Why Do Some People Wear A Red Poppy on Memorial Day?

by | May 28, 2023

My dad was a WWII veteran. I remember when I was young and riding in the car with him, there would be certain days that men in uniform would be selling a small artificial red poppy in the intersections of the street while the light was red. Dad would always buy one and place it in the visor of his car. He said it was to remember everyone who died during the wars.  

So, where did this tradition begin? In researching it, I found that it began with a poem written during WWI by a Canadian Lieutenant Colonel, John McCrae, who served as a brigade surgeon for an allied artillery unit. He was struck by the sight of the red flowers growing on a ravaged battlefield.  

The Great War, as it was then known, ravaged the landscape of Western Europe. Fields and forests were torn up, wreaking havoc on the land. But, in the warm spring of 1915, bright red flowers began peeking up through the battle-scarred land. John McCrae spotted a cluster of the poppies that spring, shortly after the Second Battle of Ypres, in which a friend died. 

Struck by the sight of bright red blooms on broken ground, McCrae wrote a poem, “In Flanders Field,” which spoke the voices of the fallen soldiers buried under those poppies. The poem was published in a magazine in late 1915, and soon it began to be used at countless memorial ceremonies.  It was one of the most famous works of art to emerge from The Great War. 

Later that year, a Georgia teacher and volunteer war worker, Moina Michael, read the poem in “Ladies’ Home Journal” and wrote her own poem in response. “We Shall Keep the Faith” began a campaign to make the poppy a symbol of honor to all who died in the war. She vowed to always wear a red poppy as a sign of faith. After the war ended, she came up with the idea of making and selling red silk poppies to raise money to support returning veterans.  In mid-1920, the Georgian branch of the American Legion adopted the poppy as its symbol. Soon after that, the National American Legion voted to use the poppy as the official U.S national emblem of remembrance.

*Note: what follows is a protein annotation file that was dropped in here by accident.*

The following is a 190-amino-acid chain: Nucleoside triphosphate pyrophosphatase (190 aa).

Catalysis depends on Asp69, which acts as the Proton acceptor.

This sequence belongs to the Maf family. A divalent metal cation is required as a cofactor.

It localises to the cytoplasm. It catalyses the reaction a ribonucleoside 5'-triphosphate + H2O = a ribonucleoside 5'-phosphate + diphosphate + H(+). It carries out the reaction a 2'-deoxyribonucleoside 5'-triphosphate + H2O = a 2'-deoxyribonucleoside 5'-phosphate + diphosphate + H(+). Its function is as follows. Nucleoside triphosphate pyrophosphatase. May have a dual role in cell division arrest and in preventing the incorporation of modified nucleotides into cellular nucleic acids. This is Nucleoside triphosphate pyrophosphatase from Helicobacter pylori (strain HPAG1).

The poppy remains a symbol of remembrance to this day. I still buy them whenever I find a veteran’s group that is selling them. They remind me that so many have given their lives for us to have the freedom that we often take for granted. We will always remember them.

In Flanders Fields                     

In Flanders fields the poppies blow
Between the crosses, row on row,
That mark our place; and in the sky
The larks, still bravely singing, fly
Scarce heard amid the guns below. 

We are the Dead. Short days ago
We lived, felt dawn, saw sunset glow,
Loved and were loved, and now we lie
In Flanders fields. 

Take up our quarrel with the foe: 
To you from failing hands we throw
The torch; be yours to hold it high. 
If ye break faith with us who die
We shall not sleep, though poppies grow
In Flanders fields.             

John McCrae - 1872-1918  (visit https://poets.org/poet/john-mccrae for more information)

We Shall Keep the Faith 

Oh! you who sleep in Flanders Fields,
Sleep sweet – to rise anew!
We caught the torch you threw
And holding high, we keep the Faith
With All who died.       

We cherish, too, the poppy red
That grows on fields where valor led;
It seems to signal to the skies
That blood of heroes never dies,
But lends a lustre to the red
Of the flower that blooms above the dead
In Flanders Fields. 

And now the Torch and Poppy Red
We wear in honor of our dead.
Fear not that ye have died for naught;
We’ll teach the lesson that ye wrought
In Flanders Fields.   

Moina Michael- 1918